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im working on a program in matlab for calculation of sampled signal spectrum, and I have a sinusoidal signal with frequency f=100 Hz, sampling frequency fs=250 Hz, every sample is repeated 4 times (fr=1000 Hz), my spectrum got this series of frequencies: 100, 150, 350, 400, 600, 650, 850, 900 [Hz] so: f, fr/4-f, fr/4+f, fr/2-f, fr/2+f, 3fr/4-f, 3fr/4+f, fr-f

I know the relations between fr and f, but I don't know how to describe it with a singular function; when repeating samples 2 times (fr=500), it gives me the same visible peaks at 100, 150, 350 and 400 Hz

I could't find anything about this anywhere (at least for free) :(

All I need is a formula that tells me where those peaks are if I sample a signal of frequency f at the sampling frequency fs and the samples are repeated r times... Repeating samples in my case is making {abc} into {aabbcc}

In this image, fs = 250Hz, r=4, f = 100Hz spectrum of resampled signal

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  • $\begingroup$ ”every sample is repeated 4 times (fr=1000 Hz)” what does this mean? Can you share your code please? $\endgroup$
    – Jdip
    Commented Mar 28 at 17:21
  • $\begingroup$ Do you want a measure of periodicity of a signal? $\endgroup$ Commented Mar 28 at 17:36
  • $\begingroup$ The thing is, i just need a mathematical formula to describe where those peaks are in respect to the sampling frequency, the resampling constant and the frequency of the signal, so I don't think I want the measure of periodicity the fr= 1000 Hz is the fs times 4 (the resampling constant), so, frequency of resampling (fr for short) $\endgroup$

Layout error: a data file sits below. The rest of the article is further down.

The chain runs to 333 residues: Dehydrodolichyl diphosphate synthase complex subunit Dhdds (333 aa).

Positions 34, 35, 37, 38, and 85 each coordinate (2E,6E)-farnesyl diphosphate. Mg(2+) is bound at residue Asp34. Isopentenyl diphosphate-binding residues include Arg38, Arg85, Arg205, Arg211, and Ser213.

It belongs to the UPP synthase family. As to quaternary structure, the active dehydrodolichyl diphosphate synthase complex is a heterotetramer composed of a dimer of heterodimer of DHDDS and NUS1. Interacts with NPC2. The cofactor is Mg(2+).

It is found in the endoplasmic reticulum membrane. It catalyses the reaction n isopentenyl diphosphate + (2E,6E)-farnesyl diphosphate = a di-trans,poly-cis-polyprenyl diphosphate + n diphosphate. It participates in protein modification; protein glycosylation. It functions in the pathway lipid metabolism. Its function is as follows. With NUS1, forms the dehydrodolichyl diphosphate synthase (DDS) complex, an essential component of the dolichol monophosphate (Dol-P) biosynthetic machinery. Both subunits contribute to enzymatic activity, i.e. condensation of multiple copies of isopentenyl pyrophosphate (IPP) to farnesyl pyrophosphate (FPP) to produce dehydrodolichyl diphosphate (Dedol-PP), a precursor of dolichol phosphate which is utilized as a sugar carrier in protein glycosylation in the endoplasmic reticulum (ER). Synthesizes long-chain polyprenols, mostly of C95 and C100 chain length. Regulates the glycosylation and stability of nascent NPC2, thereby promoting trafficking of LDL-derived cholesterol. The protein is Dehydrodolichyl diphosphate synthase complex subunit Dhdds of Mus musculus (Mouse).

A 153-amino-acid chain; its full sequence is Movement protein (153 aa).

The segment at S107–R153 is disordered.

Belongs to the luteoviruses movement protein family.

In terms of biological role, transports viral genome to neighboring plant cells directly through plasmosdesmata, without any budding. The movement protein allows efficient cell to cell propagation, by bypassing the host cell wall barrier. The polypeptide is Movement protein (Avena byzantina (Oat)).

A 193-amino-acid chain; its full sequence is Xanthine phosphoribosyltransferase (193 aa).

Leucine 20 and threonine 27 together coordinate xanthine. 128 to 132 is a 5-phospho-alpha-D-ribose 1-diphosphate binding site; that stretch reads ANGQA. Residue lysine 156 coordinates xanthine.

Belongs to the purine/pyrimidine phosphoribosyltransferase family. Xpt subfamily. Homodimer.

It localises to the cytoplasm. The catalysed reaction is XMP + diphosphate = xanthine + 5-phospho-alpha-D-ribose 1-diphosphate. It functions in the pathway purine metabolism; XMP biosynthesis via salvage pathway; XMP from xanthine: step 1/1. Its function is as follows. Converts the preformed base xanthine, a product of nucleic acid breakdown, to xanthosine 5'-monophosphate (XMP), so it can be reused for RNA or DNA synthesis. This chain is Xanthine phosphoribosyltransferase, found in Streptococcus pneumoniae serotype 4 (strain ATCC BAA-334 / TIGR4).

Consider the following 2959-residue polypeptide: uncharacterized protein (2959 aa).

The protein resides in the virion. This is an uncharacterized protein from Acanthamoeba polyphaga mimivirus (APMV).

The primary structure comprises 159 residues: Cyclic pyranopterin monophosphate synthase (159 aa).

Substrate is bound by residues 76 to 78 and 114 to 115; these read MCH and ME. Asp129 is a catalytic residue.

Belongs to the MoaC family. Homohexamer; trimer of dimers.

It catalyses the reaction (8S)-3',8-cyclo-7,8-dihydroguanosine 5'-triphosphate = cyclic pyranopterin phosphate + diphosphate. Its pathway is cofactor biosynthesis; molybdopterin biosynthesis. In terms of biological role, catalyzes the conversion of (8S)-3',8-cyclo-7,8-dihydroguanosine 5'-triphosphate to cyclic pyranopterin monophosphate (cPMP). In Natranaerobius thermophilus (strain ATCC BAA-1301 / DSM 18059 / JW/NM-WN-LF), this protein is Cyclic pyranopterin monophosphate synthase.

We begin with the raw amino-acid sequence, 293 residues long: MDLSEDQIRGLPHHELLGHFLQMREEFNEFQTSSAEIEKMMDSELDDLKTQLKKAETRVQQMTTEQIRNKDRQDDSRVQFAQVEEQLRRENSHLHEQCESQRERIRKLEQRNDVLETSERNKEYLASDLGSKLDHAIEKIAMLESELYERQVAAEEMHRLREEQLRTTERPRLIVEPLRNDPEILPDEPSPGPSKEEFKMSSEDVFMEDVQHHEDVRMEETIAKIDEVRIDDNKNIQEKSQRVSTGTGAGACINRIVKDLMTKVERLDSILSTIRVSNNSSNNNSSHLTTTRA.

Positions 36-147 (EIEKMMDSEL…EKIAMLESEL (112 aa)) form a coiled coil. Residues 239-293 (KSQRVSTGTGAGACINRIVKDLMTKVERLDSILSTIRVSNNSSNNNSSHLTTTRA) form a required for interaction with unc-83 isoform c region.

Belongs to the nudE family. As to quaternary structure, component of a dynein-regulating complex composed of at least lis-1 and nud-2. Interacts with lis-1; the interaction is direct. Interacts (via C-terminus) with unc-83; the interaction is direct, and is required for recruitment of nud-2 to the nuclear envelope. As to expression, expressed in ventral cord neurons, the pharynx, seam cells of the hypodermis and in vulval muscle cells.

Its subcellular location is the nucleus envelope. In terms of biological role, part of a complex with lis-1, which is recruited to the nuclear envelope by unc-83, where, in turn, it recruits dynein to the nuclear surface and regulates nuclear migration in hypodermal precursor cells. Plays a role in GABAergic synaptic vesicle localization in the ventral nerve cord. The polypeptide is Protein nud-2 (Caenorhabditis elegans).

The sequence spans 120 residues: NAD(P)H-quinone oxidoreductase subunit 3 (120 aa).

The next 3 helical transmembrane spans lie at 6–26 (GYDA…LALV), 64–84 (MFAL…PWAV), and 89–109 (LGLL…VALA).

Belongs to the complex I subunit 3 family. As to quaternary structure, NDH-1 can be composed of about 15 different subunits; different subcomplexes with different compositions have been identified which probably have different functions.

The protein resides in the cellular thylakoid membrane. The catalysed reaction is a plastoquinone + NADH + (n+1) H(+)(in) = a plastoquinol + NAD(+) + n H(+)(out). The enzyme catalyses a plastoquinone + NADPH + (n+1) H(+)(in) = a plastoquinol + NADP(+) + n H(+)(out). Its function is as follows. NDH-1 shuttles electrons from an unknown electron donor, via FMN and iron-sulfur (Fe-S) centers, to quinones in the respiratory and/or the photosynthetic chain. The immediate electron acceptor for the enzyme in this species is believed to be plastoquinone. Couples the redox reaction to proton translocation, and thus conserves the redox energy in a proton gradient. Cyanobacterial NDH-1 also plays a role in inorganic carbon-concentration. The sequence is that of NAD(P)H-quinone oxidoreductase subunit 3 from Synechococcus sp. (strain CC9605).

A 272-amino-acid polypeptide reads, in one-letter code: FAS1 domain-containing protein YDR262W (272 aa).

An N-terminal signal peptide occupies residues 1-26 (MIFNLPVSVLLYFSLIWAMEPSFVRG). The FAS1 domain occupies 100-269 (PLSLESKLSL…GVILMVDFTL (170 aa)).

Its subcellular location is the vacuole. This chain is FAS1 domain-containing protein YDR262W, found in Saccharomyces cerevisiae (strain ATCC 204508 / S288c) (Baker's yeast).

– Wiktuur
    Commented Mar 28 at 19:36
  • $\begingroup$ sounds like you want what is usually called "relative frequency", i.e. the frequency of anything divided by the sample rate (or, saying the exact same thing, the amount of signal periods per sample period) $\endgroup$ Commented Mar 28 at 20:00

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You are sampling, then resampling, then (essentially) filtering. Everything that you see can be explained because of the combination of these effects.

You're starting with a signal at 100Hz: $x(t) = \cos 2 \pi 100 t$.

Then you're sampling it once, at 250Hz: $x_n = \cos 2 \pi \frac{100}{250} n$.

At this point, aliasing happens. Why? Because $\cos \theta = \cos (2 \pi + \theta)$, and because for every integer $n$ there's an integer $m_n$ such that $$x_n = \cos 2 \pi \frac{100}{250} n = \cos \left(2 \pi m_n - 2 \pi \frac{150}{250} \right) \tag 1$$

If you work this out, you have frequencies at $100\mathrm{Hz} \pm 250 \mathrm{Hz}$

If you plotted the spectrum of just your signal sampled at 250Hz, you'd see content at 100Hz and 150Hz -- this is why.

Then you're resampling it again, and (effectively) filtering it with a filter whose impulse response is four '1's in a row.

The effect of resampling it means that the spectrum of the original signal will get replicated at 250Hz intervals. This is why you have spikes at 100, 150, 350 (100 + 250), 400 (150 + 250), et cetera.

If you resampled by just emitting one of your 250Hz samples at 1kHz and then three zeros, then one sample, etc., then all of your spectral spikes would be the same size. However, by replicating the samples, you are, effectively, low-pass filtering it with a filter whose impulse response is $$h_k = \begin{cases} 1 & 0 \le k < 4 \\ 0 & \mathrm{otherwise} \end{cases} \tag 2$$

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